Well, I had a great idea the other day. I would get all my beads I saved from deconstructed necklaces that never quite worked out, all my experimental beads that didn't quite fit with others, and some beads I like but haven't used for anything and most likely won't use for anything, photograph them and list them as a big destash (auto correct says 'deaths'. .) sale. I could publicise it on Facebook etc etc. So I did that.
I got a nice response, so thanks for the views and faves, but it didn't turn into the stampede of bargain hunters snapping up beads right left and centre that I was hoping for ;-) Never mind. You can lead a camel to water, they say, but you can't make it put on a blonde wig and dance the Watusi. . . Wait, maybe they don't exactly say that, but you get the gist.
I'll keep the destash section going for a week more maybe, then de-activate the listings, as they are kind of filling up my front page somewhat.
I have had some sales though, just not anything in the destash sale. .
In between photographing and listing old beads I have been making some flattened profile bicones. I also have been reacquainting myself with my marbling/crackle technique and reminding myself of its little ways. The results have been good, though I say it myself. I went with more subtle colours which added to the gentle, faux ceramic, faux stone vibe that they exude. . .
The other recent departure for me in my bead making of late has been the manufacture of some simple, unadorned but still rustic beads, intended to compliment my other beads. They have gone down quite well, as they are reasonably priced and come with a discount if you buy with other beads. I think Etsy allows me to do that. Can't see why they would have a problem with it.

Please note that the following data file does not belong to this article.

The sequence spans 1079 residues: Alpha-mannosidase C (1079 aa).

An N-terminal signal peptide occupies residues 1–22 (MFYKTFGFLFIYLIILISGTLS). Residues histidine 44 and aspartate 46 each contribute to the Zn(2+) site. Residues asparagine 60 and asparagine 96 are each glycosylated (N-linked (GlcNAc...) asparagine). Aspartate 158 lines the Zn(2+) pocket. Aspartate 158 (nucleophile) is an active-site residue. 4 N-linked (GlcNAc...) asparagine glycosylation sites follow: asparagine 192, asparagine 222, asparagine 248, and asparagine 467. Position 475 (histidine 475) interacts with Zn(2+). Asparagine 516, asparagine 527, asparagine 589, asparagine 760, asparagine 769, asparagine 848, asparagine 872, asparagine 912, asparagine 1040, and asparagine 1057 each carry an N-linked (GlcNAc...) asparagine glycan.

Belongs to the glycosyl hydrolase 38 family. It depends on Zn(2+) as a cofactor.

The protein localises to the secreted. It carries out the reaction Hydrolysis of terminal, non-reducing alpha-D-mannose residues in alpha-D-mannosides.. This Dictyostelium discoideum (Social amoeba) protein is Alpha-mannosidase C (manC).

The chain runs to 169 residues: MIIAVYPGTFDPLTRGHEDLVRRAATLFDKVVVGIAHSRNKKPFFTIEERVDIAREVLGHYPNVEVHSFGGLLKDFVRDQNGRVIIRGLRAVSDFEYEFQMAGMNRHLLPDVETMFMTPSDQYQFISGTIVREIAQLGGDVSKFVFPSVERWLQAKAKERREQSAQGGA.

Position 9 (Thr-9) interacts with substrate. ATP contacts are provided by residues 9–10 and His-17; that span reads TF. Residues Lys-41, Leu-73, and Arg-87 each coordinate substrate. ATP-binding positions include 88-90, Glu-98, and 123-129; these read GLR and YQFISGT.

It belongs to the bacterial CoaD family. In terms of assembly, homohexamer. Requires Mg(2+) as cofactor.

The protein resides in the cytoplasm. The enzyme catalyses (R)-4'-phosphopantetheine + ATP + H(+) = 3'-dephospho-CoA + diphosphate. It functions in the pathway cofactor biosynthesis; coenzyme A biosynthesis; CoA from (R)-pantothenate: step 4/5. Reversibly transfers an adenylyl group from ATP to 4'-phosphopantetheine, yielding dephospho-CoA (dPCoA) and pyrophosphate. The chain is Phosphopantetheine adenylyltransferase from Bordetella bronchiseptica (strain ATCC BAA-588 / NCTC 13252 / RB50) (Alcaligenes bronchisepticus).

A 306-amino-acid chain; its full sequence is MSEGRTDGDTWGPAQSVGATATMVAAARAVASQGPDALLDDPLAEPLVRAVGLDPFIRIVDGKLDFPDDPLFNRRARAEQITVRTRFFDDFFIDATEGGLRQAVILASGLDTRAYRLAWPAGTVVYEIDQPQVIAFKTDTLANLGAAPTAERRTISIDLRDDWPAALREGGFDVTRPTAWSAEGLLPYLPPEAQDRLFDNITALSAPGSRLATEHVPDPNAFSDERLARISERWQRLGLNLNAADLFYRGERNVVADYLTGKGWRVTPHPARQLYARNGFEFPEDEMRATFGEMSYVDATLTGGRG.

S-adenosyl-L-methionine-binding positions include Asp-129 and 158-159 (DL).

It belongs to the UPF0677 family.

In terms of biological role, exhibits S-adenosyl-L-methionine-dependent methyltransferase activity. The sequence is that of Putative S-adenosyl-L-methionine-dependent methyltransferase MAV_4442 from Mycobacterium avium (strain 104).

Bees in the chimney - I spoke to a local beekeeper on the phone. A really helpful old chap who gave me the lowdown on the issue. He had a wonderful Norfolk accent, and told me the problems trying to get rid of the bees in my 'chimbley' could bring. The upshot is that I will leave them be (bee?) and see if they survive the winter. They don't fly once it gets below 10 degrees, so we can get the roofing work done next month maybe. They have still been coming down the chimney in small numbers though. I blocked the small hole they were getting out of the wood burner through with polymer clay (of course!) and draped an old coat over the front just in case they were attracted by the light. That seems to have stopped the problem. But I'm not opening the door unless gets it gets cold. The old beekeeper said I should light a 'smookey' fire to spook them if they have tried to build anything in the actual lined part of the chimney.
Country living eh?
On another country living note, I thought we were down to just one guinea fowl as I hadn't seen the other one for a day or two. I sadly wandered the edge of the garden looking for the corpse or evidence of a fox of whatever, but found nothing. Nothing that is, until I disturbed guinea fowl two from her nest under the hedge. . . That's where she had been. Nesting, in October! Poor silly thing. Oh well, they are from the plains of Africa, so haven't got a clue about rural East Anglia and things like winter. The eggs most likely won't hatch, and if they do I give them ten minutes before they turn up their little toes and die. The last brood they had lasted about a week, and that was in the high summer.
It's a hard world.